Wrist Pain and Yoga
UW Health's Fitness Center experts offer advice for managing wrist pain while you perform yoga.
The shoulders and arms are designed for mobility. They allow us to get our hands into positions to perform tasks such as gardening, trimming your cat’s nails or playing a musical instrument.
Our upper bodies are less well designed for the weight bearing that is asked in strength exercises like plank and in yoga poses like downward facing dog and upward facing dog. This can lead to wrist, neck or shoulder pain. Ignoring your body’s message may allow you to complete your practice for the day, but be aware that you may be causing long term issues by reinforcing poor form.
There are ways to modify your practice to decrease pressure on your wrists.
How to Modify Your Practice to Help Your Wrists
1. Warm up your body adequately for the tasks you are asking it for.
2. Check your hand position: Bracing through the heel of your palm may increase the force in the wrist. Place your hands so the index or middle finger is facing forward. Your fingers should be gently spread, the base of the fingers in contact with the floor, keeping a gentle dome in the middle of the palm. As you move in an exercise you may need a little extra focus in keeping weight on the base of the index finger.
3. Use the muscles of your upper torso and trunk.
- Soften your elbows, letting them have just a little bend.
- Let the head of the shoulder settle back into the middle of its socket, collar bones will be wide instead of pinched forward.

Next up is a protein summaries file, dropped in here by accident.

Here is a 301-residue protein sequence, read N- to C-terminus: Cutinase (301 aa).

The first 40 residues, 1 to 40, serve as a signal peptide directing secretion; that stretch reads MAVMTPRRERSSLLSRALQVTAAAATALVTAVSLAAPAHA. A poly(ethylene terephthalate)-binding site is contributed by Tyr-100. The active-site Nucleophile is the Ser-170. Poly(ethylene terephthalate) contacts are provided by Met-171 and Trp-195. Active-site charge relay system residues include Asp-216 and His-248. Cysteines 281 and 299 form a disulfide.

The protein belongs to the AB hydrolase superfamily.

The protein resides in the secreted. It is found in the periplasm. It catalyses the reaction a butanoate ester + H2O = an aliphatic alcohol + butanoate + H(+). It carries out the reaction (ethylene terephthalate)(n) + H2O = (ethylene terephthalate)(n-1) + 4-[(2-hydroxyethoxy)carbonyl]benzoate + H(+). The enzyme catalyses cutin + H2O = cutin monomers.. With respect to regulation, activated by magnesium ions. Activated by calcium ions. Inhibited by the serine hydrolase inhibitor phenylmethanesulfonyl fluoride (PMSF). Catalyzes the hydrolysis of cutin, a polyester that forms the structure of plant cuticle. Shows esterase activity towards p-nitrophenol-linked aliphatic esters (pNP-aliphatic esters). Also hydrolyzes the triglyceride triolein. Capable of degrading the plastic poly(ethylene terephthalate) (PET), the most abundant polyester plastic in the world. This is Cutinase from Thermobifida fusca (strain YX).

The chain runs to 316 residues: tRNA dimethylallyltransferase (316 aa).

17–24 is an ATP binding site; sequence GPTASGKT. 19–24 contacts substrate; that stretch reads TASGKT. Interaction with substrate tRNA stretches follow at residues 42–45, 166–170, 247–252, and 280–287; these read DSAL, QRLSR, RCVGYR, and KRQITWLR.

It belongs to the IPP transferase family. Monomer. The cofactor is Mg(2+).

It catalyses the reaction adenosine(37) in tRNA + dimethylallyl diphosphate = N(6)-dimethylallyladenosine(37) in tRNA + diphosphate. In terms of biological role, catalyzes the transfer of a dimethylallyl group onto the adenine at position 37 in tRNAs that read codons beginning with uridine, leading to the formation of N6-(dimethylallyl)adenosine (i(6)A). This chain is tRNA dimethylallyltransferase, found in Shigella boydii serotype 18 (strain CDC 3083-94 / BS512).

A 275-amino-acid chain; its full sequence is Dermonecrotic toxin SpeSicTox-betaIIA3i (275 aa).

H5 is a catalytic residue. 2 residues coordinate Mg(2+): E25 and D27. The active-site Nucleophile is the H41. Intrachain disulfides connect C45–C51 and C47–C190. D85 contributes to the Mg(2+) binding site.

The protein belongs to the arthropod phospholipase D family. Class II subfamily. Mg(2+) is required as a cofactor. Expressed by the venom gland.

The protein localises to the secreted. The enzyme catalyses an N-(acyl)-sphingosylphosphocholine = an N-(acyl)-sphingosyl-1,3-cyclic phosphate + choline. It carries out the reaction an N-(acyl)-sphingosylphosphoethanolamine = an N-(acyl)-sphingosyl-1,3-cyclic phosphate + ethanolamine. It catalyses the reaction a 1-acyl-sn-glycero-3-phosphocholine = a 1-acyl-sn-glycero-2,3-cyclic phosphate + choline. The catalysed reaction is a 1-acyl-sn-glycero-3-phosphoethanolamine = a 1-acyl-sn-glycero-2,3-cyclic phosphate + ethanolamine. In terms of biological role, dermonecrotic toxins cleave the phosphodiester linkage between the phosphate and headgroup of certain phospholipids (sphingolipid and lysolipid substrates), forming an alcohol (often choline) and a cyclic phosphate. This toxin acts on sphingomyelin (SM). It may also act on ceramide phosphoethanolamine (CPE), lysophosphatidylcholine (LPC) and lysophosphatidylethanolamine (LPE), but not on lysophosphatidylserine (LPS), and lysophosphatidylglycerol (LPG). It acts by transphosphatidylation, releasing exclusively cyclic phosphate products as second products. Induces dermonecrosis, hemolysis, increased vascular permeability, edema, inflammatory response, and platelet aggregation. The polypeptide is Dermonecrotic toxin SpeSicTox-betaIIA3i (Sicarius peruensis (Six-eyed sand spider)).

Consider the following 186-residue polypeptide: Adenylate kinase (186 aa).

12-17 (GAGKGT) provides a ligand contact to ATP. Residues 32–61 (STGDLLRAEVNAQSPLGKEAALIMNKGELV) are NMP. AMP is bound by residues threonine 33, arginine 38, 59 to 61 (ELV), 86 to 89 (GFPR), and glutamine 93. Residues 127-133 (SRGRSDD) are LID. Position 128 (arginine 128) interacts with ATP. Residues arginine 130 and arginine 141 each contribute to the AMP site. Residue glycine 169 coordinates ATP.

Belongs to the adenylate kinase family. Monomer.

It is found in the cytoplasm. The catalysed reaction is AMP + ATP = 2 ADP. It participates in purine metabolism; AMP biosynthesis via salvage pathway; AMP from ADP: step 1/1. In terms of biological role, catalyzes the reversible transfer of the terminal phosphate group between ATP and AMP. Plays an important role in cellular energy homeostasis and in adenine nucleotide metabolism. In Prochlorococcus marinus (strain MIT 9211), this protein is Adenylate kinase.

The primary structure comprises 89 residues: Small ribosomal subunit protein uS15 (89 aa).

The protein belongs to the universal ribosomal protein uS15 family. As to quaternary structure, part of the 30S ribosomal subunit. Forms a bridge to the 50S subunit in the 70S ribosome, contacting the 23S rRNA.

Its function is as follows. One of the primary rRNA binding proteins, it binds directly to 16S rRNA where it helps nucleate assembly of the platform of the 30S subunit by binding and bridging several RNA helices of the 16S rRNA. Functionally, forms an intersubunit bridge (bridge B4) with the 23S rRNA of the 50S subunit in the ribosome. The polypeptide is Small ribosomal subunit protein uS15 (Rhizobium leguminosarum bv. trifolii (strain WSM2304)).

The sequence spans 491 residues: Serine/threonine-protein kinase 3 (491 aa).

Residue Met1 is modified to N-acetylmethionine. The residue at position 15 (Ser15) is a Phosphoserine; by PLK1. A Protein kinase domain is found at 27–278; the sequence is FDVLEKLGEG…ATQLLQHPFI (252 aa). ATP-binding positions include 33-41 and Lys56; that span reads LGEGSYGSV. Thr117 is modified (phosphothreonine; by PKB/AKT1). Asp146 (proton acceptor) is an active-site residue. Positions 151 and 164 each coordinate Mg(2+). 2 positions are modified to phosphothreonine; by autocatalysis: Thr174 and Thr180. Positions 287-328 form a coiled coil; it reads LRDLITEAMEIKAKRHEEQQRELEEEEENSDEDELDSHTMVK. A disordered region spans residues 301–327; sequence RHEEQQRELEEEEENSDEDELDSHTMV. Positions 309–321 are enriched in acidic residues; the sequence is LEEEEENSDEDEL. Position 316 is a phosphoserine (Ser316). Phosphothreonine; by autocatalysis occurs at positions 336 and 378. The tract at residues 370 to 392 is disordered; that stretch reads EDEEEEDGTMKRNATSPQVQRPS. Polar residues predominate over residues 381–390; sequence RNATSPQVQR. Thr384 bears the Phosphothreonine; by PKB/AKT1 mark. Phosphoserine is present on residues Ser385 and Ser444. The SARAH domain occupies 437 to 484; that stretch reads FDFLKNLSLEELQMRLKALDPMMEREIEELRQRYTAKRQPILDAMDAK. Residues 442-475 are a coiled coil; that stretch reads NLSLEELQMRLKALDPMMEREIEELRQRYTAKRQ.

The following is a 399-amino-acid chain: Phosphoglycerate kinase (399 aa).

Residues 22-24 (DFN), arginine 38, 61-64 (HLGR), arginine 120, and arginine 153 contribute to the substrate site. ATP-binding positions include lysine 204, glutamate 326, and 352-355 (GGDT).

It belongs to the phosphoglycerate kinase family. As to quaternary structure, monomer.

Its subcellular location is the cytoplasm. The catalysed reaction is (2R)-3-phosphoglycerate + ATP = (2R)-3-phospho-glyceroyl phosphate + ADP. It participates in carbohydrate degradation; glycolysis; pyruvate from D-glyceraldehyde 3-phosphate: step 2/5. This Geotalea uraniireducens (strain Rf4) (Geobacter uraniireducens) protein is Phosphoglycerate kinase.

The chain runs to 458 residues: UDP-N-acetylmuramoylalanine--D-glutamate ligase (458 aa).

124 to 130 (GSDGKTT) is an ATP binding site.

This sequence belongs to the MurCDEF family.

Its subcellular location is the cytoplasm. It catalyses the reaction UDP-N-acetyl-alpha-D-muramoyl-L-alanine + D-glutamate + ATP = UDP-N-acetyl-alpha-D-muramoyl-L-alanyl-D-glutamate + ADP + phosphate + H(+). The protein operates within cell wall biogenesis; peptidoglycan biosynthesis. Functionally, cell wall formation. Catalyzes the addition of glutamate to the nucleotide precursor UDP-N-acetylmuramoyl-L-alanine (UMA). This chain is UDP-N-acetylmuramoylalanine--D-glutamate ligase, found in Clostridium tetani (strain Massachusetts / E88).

- Rotate your upper arm so that the back of your elbow points more toward your hip instead of out to the side (front elbow creases spin forward).
- Without actually moving your hands, act as if you were going to pull them on the floor toward your hips – feel the muscles in your underarm and upper back engage a little more.
- Exhale as if you are blowing out a straw and feel your lower rib cage and abdominals get strong and connected.
In the left photo you can see how she is weight bearing more on the outer border of the hands. In the right photo she has some of her body weight on the base of her index finger and thumb, a softness mid palm and her elbows are a little softer.
4. Add padding under your palm: Roll up your mat a little or use a foam pad to elevate the heel of your hand.
5. For some wrists, modifications in form are not enough and changing the exercise is the healthy answer. Plank can be performed on your elbows. Instead of Down Dog, substitute Elbow Dog or Quadruped (table top).
6. If you want the benefits of a plank or down dog sequence without the pressure on your wrists, use a bench, chair or wall to decrease the angle and the stress on the wrists.
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Date Published: 05/18/2016